The Brandywine Conservancy is seeking volunteers to help plant 1,200 native hardwood trees in an area behind Nottingham Elementary School, 763 Garfield Street, Oxford. The planting will take place on April 26 beginning at 9 a.m.
Volunteers are asked to wear warm, layered clothing, sturdy shoes or boots, and to bring water and a shovel, if possible.
The tree planting, part of the Brandywine Conservancy’s 50 by 50 Reforestation Campaign, is sponsored by Conservancy grants through the Pennsylvania Department of Environmental Protection’s Growing Greener Plus program and the National Fish and Wildlife Foundation (NFWF.) The trees will be planted at a “fallow” 3.87-acre site to the rear of Nottingham School.
Through the Reforestation Campaign, the Conservancy set a five-year goal of planting 25,000 trees in the Brandywine and nearby watersheds by the end of 2014. With the help of community volunteers, the Conservancy has exceeded that goal.
Reforestation focuses on enhancing water quality and improving plant and animal habitats. Trees provide food and shelter for life in and around streams, promote absorption of rain into the ground, replenish groundwater supplies and reduce storm water runoff and downstream flooding.
In addition, tree leaves, branches and roots reduce erosion and prevent excess sediment and nutrients from entering streams during storm water runoff. Trees help to slow global warming by removing carbon dioxide from the air, storing the carbon and then releasing oxygen into the atmosphere.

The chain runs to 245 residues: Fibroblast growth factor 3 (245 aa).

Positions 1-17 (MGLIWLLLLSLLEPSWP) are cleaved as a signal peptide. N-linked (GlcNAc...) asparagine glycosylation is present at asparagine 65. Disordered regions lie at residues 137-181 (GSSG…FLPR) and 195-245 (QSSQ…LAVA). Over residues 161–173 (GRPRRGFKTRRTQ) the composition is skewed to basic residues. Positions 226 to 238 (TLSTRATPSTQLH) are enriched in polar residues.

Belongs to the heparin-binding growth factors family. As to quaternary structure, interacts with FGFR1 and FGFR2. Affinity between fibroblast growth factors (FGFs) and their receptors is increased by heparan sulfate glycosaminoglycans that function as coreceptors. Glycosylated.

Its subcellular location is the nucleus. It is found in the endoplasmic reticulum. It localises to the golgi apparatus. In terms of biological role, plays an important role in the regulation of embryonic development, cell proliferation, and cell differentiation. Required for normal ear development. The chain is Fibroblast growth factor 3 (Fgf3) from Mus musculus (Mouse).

Wes Horner, the Brandywine Conservancy’s Senior Advisor for Water Resources, said the East Nottingham Township area drains into a small tributary classified by the state as impaired, and eventually into the degraded Chesapeake Bay. Reforestation will help to improve overall water quality, among many other environmental benefits.
“We are getting more than $20,000 from Growing Greener and NFWF which will be used toward the tree planting, benefitting the Oxford Area School District and the community at large,” he said. “We’d like to have as many volunteers at the tree planting site as possible, especially adults and high school students. These projects tend to have a very positive effect on participants.”
For more information about the tree planting event, call Wes Horner at 610-388-8124.